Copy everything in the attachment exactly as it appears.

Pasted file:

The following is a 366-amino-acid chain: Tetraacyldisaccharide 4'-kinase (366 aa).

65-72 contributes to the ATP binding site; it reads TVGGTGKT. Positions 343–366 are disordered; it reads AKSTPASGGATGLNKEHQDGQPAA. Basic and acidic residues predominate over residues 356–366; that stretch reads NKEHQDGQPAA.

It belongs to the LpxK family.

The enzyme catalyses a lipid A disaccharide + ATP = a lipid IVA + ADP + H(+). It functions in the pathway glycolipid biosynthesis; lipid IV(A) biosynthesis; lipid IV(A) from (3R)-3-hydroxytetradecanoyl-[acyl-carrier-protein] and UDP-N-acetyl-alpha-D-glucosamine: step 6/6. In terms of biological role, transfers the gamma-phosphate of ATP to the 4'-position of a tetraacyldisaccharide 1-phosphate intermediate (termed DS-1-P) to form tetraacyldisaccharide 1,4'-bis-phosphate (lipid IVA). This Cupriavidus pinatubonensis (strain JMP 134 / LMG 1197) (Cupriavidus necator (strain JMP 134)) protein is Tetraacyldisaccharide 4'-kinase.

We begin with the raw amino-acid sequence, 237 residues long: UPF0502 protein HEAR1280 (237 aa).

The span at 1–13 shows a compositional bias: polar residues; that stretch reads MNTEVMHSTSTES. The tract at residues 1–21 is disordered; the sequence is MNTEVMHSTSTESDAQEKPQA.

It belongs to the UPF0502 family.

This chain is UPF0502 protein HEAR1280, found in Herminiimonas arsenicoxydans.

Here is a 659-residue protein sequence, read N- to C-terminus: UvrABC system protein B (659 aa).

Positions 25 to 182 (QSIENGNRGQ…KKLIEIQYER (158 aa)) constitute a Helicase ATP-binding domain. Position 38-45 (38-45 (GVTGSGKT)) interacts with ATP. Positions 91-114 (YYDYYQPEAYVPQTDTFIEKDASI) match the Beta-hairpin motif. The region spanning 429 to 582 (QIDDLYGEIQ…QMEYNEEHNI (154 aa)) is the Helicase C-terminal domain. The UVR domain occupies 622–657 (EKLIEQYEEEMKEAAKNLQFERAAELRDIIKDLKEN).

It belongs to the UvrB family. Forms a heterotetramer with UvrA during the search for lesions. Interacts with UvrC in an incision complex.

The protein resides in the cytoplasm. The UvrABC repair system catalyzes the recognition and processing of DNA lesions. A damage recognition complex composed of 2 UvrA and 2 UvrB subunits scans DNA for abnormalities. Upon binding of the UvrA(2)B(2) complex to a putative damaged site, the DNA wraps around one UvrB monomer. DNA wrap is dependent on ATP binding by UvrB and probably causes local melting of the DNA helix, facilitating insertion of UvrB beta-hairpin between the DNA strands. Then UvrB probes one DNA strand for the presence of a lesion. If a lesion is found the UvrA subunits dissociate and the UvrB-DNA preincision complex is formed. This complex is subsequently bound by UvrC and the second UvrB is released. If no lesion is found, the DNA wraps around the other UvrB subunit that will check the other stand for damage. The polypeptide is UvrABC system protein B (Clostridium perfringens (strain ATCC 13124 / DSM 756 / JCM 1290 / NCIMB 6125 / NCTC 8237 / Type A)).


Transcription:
The following is a 366-amino-acid chain: Tetraacyldisaccharide 4'-kinase (366 aa).

65-72 contributes to the ATP binding site; it reads TVGGTGKT. Positions 343–366 are disordered; it reads AKSTPASGGATGLNKEHQDGQPAA. Basic and acidic residues predominate over residues 356–366; that stretch reads NKEHQDGQPAA.

It belongs to the LpxK family.

The enzyme catalyses a lipid A disaccharide + ATP = a lipid IVA + ADP + H(+). It functions in the pathway glycolipid biosynthesis; lipid IV(A) biosynthesis; lipid IV(A) from (3R)-3-hydroxytetradecanoyl-[acyl-carrier-protein] and UDP-N-acetyl-alpha-D-glucosamine: step 6/6. In terms of biological role, transfers the gamma-phosphate of ATP to the 4'-position of a tetraacyldisaccharide 1-phosphate intermediate (termed DS-1-P) to form tetraacyldisaccharide 1,4'-bis-phosphate (lipid IVA). This Cupriavidus pinatubonensis (strain JMP 134 / LMG 1197) (Cupriavidus necator (strain JMP 134)) protein is Tetraacyldisaccharide 4'-kinase.

We begin with the raw amino-acid sequence, 237 residues long: UPF0502 protein HEAR1280 (237 aa).

The span at 1–13 shows a compositional bias: polar residues; that stretch reads MNTEVMHSTSTES. The tract at residues 1–21 is disordered; the sequence is MNTEVMHSTSTESDAQEKPQA.

It belongs to the UPF0502 family.

This chain is UPF0502 protein HEAR1280, found in Herminiimonas arsenicoxydans.

Here is a 659-residue protein sequence, read N- to C-terminus: UvrABC system protein B (659 aa).

Positions 25 to 182 (QSIENGNRGQ…KKLIEIQYER (158 aa)) constitute a Helicase ATP-binding domain. Position 38-45 (38-45 (GVTGSGKT)) interacts with ATP. Positions 91-114 (YYDYYQPEAYVPQTDTFIEKDASI) match the Beta-hairpin motif. The region spanning 429 to 582 (QIDDLYGEIQ…QMEYNEEHNI (154 aa)) is the Helicase C-terminal domain. The UVR domain occupies 622–657 (EKLIEQYEEEMKEAAKNLQFERAAELRDIIKDLKEN).

It belongs to the UvrB family. Forms a heterotetramer with UvrA during the search for lesions. Interacts with UvrC in an incision complex.

The protein resides in the cytoplasm. The UvrABC repair system catalyzes the recognition and processing of DNA lesions. A damage recognition complex composed of 2 UvrA and 2 UvrB subunits scans DNA for abnormalities. Upon binding of the UvrA(2)B(2) complex to a putative damaged site, the DNA wraps around one UvrB monomer. DNA wrap is dependent on ATP binding by UvrB and probably causes local melting of the DNA helix, facilitating insertion of UvrB beta-hairpin between the DNA strands. Then UvrB probes one DNA strand for the presence of a lesion. If a lesion is found the UvrA subunits dissociate and the UvrB-DNA preincision complex is formed. This complex is subsequently bound by UvrC and the second UvrB is released. If no lesion is found, the DNA wraps around the other UvrB subunit that will check the other stand for damage. The polypeptide is UvrABC system protein B (Clostridium perfringens (strain ATCC 13124 / DSM 756 / JCM 1290 / NCIMB 6125 / NCTC 8237 / Type A)).